“We still operate both the 332 and the 19 and we have no intention of stopping these in the future. Whilst this may come as a shock to some, we have to look at what works for our business and we have decided to invest more into the private hire and European touring areas that we cover. We have some very exciting new contracts ahead of 2024 onwards, as well as a busy remainder of the year and already a very busy 2025.

“Following our recent purchases of a brand-new 19 seat executive Mercedes-Benz Sprinter minibus, a Yutong TC9 34-seat executive midi coach and a 59-seat executive Scania Touring, both of which are PSVAR, we have also put an order in for another brand new TC9 and we are about to receive another 53-seat executive Scania. We are working closely with our vehicle suppliers in order to upgrade the remainder of the fleet in the near future. We are proud that Astons has always operated a variety of work from bus services, local private hire, European tours and that is how we will always intend to continue.”

BSIP and ZEBRA funding

Across the border, Herefordshire Council has just announced that it has been awarded £950,000 of Bus Service Improvement Plan (BSIP) money. Amongst the plans to introduce more regular and later bus services, Worcestershire is set to benefit from the DRM Bus-operated service 420 between Bromyard and Worcester being reinstated, with the 469 linking Bromyard and Hereford being ‘simplified.’

In terms of Worcestershire County Council’s own ambitions, its BSIP document on its website, dated 2021, notes some critical figures that show the stark reality surrounding passenger numbers.

It provides evidence that patronage on local bus services in Worcestershire has decreased from 17.2m in 2010/11 to 9.3m in 2019/20, a decrease of 45.93% over 10 years. WCC says this downward trend can be seen in both regional and national figures but is more pronounced in Worcestershire.

There is a long way to go to build those passenger figures back up, and WCC’s BSIP+ allocation for the current year stands at £1,429,686. Meanwhile, WCC’s bid for Zero Emission Bus Regional Areas (ZEBRA) funding has, so far, been unsuccessful. Its 2021 to 2022 application form reveals that its application was for £19.7m.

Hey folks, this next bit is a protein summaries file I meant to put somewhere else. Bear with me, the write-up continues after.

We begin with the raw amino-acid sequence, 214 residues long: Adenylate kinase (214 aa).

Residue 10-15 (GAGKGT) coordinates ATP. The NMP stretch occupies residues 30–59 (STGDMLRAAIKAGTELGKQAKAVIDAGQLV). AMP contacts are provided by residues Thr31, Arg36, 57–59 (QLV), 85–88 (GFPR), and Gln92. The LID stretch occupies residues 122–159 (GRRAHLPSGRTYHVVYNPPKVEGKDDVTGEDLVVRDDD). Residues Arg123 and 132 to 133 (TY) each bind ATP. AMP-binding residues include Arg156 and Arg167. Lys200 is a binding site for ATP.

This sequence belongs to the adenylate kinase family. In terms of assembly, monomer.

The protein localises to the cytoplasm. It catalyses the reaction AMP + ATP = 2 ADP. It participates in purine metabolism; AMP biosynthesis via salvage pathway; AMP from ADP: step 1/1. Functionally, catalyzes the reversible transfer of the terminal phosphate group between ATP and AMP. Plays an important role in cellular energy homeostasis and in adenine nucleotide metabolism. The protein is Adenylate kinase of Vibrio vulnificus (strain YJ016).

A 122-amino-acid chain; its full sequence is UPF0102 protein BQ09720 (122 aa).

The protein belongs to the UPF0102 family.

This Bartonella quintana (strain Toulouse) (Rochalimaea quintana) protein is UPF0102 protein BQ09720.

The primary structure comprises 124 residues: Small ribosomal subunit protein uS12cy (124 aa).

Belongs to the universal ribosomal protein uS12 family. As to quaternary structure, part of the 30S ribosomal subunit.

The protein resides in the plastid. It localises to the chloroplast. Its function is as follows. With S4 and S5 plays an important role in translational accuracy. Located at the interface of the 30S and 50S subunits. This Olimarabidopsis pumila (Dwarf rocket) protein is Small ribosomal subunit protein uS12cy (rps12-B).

The proposed extent of that ZEBRA scheme covered the districts of Bromsgrove and Redditch in the north east of Worcestershire. Bromsgrove and Redditch work collaboratively, sharing a number of key services with the majority of key commercial services run by Diamond Bus. The application shows that routes 43 and 58 were used as test beds for potential electrification.

Testing times ahead

Whilst the winners of significant BSIP and ZEBRA funding make huge changes to their bus fleets and infrastructure, Worcestershire has so far been unable to win the funds to make the same changes. However, operators which provide bus services do, on average, operate modern fleets on services throughout the county. Also, as a pioneer of DRT, WCC clearly identifies this mode of transport as playing a significant part of the counties future. It also has a significant number of real-time screens in operation, and has had for some years now. So whilst it is a county that cannot boast about huge zero-emission fleets coming into service, it can look to the future knowing that improvements have been made in recent years, that it works with some quality operators and that funding will come at some point in the future.